Navigating the criminal justice process can be complex in Dayton, OH. An important aspect of this procedure is understanding the concept of “dropping charges.” This term refers to discontinuing or dismissing criminal accusations against an individual, which significantly alters the progression and outcome of a case.

How Do Criminal Charges Get Dropped?

The process of getting charges dropped depends heavily on the specifics of each case. The following are some of the most common reasons charges would be dropped in a criminal matter:

Unreliable Witnesses or Loss of Critical Witnesses

Witness testimony often plays a critical role in prosecution cases. If witnesses are deemed unreliable, change their stories, or cannot be located to testify at trial, this could cast doubt on the case’s strength and potentially lead to a defendant having their charges dropped. 

If a prosecutor knows they can’t prove their case without these witnesses, they may decide not to go forward.

Lack of Evidence or Insufficient Evidence to Prove Guilt 

To proceed with a criminal case, the prosecution needs strong evidence to demonstrate beyond a reasonable doubt that the accused committed the offense. If they lack clear evidence or if what they have is insufficient for conviction, charges may be dropped if the prosecutor doesn’t believe there’s any chance they will get a conviction

Exculpatory Evidence Showing the Accused Might Be Innocent

When there’s evidence pointing towards the innocence of an accused individual — known as exculpatory evidence — it calls guilt into question. In such circumstances where proof supports innocence rather than guilt, it may result in the charges being dropped.

Procedural Issues

Legal proceedings require strict adherence to established rules and protocols. Should authorities fail to follow proper procedures during the investigation or prosecution – for instance, by violating search and seizure laws or neglecting to read you your Miranda rights – it may lead to a motion to suppress. This can result in charges being dropped due to compromised legality of evidence.

Additionally, if a prosecutor knows the police officers on the case didn’t follow proper procedure, they may drop the charges before even litigating a motion to suppress if they know they can’t win.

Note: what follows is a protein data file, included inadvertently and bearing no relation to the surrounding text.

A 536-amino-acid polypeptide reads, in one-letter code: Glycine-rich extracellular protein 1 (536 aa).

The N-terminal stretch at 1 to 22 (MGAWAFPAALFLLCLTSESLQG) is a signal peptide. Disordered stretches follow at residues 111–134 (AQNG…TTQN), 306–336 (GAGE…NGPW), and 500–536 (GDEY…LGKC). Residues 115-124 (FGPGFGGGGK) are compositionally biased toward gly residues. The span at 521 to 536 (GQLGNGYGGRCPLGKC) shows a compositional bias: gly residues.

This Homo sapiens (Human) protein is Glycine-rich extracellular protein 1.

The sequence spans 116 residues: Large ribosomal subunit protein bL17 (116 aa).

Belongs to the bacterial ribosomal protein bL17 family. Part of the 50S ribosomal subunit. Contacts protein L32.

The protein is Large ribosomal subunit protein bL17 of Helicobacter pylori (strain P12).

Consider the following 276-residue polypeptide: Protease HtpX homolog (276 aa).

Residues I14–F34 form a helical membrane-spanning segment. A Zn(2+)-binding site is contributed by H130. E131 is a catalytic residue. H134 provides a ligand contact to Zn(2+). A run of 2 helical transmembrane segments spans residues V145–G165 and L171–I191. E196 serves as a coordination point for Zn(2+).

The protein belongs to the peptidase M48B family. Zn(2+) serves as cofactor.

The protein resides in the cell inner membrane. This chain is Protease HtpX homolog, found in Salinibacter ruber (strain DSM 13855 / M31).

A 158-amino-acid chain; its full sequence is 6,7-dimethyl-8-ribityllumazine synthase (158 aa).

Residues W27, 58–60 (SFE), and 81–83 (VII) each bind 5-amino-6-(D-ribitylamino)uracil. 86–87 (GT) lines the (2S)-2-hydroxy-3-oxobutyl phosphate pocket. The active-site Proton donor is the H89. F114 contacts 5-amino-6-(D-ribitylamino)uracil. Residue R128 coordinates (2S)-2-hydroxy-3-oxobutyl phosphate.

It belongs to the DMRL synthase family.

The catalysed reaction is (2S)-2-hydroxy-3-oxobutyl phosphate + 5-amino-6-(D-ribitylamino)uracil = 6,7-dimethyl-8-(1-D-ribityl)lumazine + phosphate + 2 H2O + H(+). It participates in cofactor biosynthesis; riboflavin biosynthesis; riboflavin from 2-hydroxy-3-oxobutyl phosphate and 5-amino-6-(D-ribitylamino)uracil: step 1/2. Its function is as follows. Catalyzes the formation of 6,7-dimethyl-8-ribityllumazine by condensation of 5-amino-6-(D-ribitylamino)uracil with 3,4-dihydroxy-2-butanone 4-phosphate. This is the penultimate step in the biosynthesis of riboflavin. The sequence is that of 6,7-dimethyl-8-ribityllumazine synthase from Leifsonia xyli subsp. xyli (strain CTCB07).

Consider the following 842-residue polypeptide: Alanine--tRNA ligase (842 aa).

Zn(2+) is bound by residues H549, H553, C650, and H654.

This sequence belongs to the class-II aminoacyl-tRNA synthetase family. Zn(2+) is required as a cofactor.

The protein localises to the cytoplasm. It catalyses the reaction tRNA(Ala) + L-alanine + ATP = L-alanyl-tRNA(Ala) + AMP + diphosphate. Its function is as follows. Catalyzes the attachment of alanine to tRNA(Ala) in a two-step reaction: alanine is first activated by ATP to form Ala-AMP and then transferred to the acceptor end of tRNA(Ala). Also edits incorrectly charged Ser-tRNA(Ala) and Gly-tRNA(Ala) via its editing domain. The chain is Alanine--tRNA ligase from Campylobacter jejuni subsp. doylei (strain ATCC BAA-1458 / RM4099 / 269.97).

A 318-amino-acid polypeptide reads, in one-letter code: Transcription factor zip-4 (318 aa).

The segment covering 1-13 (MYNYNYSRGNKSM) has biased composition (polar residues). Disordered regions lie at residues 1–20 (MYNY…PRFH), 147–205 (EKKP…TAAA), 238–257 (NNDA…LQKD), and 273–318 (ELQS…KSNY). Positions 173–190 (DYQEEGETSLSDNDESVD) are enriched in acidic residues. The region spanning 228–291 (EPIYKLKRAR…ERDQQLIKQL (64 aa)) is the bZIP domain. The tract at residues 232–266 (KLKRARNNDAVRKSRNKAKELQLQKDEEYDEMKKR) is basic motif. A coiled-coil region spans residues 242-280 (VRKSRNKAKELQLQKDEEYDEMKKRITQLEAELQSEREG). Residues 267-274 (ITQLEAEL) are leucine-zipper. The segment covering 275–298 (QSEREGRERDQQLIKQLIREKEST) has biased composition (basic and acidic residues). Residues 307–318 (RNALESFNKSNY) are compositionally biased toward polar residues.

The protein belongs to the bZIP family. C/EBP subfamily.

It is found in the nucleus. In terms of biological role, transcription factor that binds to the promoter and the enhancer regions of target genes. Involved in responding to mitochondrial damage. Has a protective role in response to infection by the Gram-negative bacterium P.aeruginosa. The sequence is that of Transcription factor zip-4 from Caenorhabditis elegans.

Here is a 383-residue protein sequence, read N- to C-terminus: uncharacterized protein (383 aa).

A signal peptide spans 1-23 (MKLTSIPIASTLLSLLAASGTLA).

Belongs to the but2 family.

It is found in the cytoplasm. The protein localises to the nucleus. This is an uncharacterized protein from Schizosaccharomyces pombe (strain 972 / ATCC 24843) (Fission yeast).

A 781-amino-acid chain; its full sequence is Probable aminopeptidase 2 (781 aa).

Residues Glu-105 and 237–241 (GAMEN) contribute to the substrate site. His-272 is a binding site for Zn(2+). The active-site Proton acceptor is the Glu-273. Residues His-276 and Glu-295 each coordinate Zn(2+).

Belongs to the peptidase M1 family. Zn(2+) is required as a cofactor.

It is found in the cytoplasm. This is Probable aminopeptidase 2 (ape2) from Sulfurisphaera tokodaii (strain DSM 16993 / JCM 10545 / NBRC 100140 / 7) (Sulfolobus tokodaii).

Working with an experienced defense attorney will increase your chances of having charges dropped if you’re facing legal proceedings.

Misconceptions About Dropping Criminal Charges

A common misconception when it comes to criminal cases is that the victim has unilateral authority to drop charges. This belief paints an unrealistic picture of how control over legal proceedings functions.

In reality, once a crime is reported and filed and prosecution begins, the state takes over. The alleged victim has a large role in the proceedings, but they don’t actually make any decisions about criminal proceedings. 

Therefore, decisions about whether or not to proceed with a case — including if charges will be dropped — are largely under the control of the prosecuting attorney rather than at the discretion of the alleged victims themselves.

Having Charges Dropped is Different Than an Acquittal

Charges being dropped and a person being acquitted are both favorable outcomes in legal proceedings, but they differ significantly.

When charges are dropped, it means that the prosecution has decided not to go forward with their case against you. 

On the other hand, an acquittal happens at a later stage of the judicial procedure. If your case goes all the way to trial and ends in your favor – meaning that either the judge (in bench trials) or jury declares you not guilty – then you have been acquitted.

An attorney plays a pivotal role in advocating for the accused person. Here’s how they can help:

Review Evidence and Present Arguments

A lawyer will review all details surrounding your case and present any favorable evidence or argument to challenge the prosecutor’s case, with the aim of getting charges dropped or reduced.

Protect Your Rights

Legal counsel also has a crucial duty to preserve your rights throughout this process. They’ll ensure that law enforcement follows proper procedures and protect you from self-incrimination.

Negotiate With the Prosecutor

Your attorney may also negotiate with the prosecutor on your behalf. They can discuss reducing charges or penalties based on mitigating evidence and circumstances surrounding your case. For example, your attorney may be able to have your felony charges reduced to misdemeanors.

Contact a Dayton Criminal Defense Attorney If You’ve Been Accused of Harassment

Ohio law takes harassment charges very seriously, but being charged does not automatically mean you will be found guilty. Every defendant has a right to defend themselves against accusations made in court, and the best way to do this is with the help of an experienced criminal defense lawyer.
If you need help with a harassment charge, don’t hesitate to contact us to schedule a free consultation with a criminal defense attorney.

For more information, contact the criminal defense attorneys at Suhre & Associates DUI and Criminal Defense Lawyers give us a call today at (937) 531-0435 or visit us at our Dayton law office.

Suhre & Associates DUI and Criminal Defense Lawyers – Dayton
130 West Second Street #17-129
Dayton, OH 45402
United States